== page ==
When Game Academics Attack (The subject)
Brunel University: Home to the 4th DiGRA Conference
I’ve been to E3, where publicity bots battle to death the lasers and smoke machines. I’ve been to GDC, where the giants of the industry wave beer bottles and slosh suds onto your shirt in crowded parties. I’ve been to the Tokyo Game Show where costumed warriors bleed a love for games hard to imagine in the West.
But tucked into a little pub in the western suburbs of London talking to a bunch of academic game researchers remains one of the best moments in my life as a game writer.
After spending the last four days listening to game researchers from all over the Europe and North America talk about what makes videogames tick and what motivates gamers to game and why all this electronic entertainment stuff matters at all, you realize that the medium has come a long way since hardcore fans finished deconstructing every stray pixel in Super Mario Bros., or started writing Metroid fan fiction. Even more, games have a lot of room to grow.
In between arguments about ontology and wisecracks about Heidegger, my conferenced days filled with light bulb moments while taking in the Digital Games Research Association Conference. Some of the less inscrutable moments include these tidbits.
- Jesper Juul lead a panel discussing the idea of bad games. Much as cinefiles have turned the worship of bad movies into a wry form of film appreciation, Juul set up a talk about the fun in playing really rotten, broken games. Ever tried China Miner? It appears to have a difficulty curve like a flat brick wall in your face. The game is so hard that it is almost impossible to play. Big Rig Racing feautres the lowest Metacritic score of all time and apparently has no AI, no collision detection, no opponents, and no QA (But backing up allows you to accelerate to infinity). Trying to have fun with what appears to be one of the worst games ever released becomes a peculiar challenge. Apparently, a few years ago TIGSource.com even held a B-Game Festival. Sometimes bad can be good.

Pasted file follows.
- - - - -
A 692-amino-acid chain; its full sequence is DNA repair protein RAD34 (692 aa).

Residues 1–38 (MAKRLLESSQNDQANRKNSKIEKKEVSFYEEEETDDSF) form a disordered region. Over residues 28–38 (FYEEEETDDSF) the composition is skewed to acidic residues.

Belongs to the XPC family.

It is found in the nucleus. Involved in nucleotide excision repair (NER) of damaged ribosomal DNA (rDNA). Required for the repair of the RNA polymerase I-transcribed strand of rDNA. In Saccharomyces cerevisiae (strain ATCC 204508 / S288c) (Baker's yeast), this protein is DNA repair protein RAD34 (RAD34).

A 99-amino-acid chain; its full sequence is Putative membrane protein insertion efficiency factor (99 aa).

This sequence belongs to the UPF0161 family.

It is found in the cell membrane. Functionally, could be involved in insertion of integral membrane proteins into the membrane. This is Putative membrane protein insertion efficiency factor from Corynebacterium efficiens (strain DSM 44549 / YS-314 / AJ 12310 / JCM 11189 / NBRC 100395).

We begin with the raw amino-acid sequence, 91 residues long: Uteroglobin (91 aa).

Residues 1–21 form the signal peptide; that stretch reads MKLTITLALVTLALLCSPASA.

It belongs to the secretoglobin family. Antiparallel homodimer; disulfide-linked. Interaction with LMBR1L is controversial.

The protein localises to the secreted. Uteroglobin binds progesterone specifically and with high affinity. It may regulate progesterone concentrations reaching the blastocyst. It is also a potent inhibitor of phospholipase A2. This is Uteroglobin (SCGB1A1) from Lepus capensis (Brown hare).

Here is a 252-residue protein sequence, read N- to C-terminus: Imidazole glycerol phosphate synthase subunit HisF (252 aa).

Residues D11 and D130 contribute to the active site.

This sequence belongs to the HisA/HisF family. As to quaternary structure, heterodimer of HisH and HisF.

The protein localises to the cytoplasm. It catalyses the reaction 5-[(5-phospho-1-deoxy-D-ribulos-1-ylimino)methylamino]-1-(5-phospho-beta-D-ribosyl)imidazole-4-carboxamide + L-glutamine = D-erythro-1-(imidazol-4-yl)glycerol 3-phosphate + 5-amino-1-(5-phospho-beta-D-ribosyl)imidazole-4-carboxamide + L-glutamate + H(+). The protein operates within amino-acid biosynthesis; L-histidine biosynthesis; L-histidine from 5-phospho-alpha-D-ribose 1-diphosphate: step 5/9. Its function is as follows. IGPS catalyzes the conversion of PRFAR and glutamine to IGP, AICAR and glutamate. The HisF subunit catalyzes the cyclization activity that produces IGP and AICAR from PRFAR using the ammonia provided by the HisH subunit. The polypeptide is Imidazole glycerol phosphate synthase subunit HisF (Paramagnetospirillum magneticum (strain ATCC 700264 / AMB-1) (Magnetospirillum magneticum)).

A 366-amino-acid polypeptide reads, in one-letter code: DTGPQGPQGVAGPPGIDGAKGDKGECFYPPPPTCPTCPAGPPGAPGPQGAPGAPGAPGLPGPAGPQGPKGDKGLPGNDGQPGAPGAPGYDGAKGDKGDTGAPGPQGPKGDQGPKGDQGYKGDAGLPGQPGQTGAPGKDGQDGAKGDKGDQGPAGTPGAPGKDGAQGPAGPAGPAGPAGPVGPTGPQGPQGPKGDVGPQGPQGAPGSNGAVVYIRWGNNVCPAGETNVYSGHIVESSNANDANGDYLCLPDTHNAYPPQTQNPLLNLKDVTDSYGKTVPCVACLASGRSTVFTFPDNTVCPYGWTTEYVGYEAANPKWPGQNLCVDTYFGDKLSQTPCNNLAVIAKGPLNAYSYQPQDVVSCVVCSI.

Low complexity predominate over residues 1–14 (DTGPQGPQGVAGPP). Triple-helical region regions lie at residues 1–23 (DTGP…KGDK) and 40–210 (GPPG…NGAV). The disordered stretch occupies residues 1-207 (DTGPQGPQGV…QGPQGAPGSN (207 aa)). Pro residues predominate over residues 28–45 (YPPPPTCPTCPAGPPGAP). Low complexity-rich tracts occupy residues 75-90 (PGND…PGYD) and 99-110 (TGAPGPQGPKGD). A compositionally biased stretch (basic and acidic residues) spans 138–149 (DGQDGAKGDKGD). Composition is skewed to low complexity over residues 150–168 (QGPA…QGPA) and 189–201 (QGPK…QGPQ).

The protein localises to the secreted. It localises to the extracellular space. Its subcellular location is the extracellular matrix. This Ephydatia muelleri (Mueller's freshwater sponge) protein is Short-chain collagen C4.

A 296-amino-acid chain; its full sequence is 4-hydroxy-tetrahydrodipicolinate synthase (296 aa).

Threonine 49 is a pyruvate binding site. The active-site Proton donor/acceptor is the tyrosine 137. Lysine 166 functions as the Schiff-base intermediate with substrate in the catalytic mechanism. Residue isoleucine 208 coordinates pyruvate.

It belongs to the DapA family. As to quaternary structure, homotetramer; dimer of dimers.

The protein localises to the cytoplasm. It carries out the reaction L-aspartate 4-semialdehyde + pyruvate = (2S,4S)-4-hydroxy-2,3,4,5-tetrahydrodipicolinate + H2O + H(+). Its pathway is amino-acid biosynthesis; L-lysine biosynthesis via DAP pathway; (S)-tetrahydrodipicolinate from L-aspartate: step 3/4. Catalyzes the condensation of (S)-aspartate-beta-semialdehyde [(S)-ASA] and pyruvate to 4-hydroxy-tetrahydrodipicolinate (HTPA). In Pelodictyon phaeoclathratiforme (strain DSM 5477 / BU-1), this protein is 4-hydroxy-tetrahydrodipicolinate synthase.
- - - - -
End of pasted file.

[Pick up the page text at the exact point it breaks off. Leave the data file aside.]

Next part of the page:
- Besides providing an interesting commentary on how survival horror has, by turning into an action-shooter style of play, started to disappear as a genre, a set of presentations on horror games pointed out that Resident Evil 4 has an odd commentary on work embedded in the game. Leon keeps his inventory in a briefcase and battles is his way up through a hierarchy of bosses. Nice work, if you can get it.
- Mikael Jakobsson noted that Xbox 360 games with more achievements sell better. So, adding achievements to a game does seem to help convince players to hang onto their games longer rather than turning them over to the used game store. Or maybe, popular games just have more achievements.
- Where else than a game conference can you get quote like this: “We have a whole generation of young men who want to dance, who want to dance with their hands,” said Graeme Kirkpatrick referring the posture of gamers sitting on a couch with a controller in their hands.
- Or, sociologist Bart Simon explaining why people want to pretend to be Jedi’s, even when the Wii control isn’t a very accurate light saber input device. He figures the fact people cannot completely immerse into the fantasy because the Wii doesn’t allow a fine enough level of control is just fine. We want play, not virtual reality. “Without the screen,” he pointed out “the fantasy ends.” In other words, one reason games are fun is because they are not real. Real, it turns out, just isn’t that much fun.
Discussions about games and ethics, games and aesthetics, women in games, teaching about games, writing about games and more has kept the last four days mind-spinningly interesting. Sure, these topics are not the usual fodder of game boasting gossip about the next big thing. But that’s sort of the point, isn’t it? Academics exist to work through all the possibly interesting and meaningful stuff to try and make sense of the new, the unknown and the unexplained. And every once in a while they come out into the light of day to share what they’ve come up with.
Take a look for yourself when the conference papers eventually show up online: www.digra.org.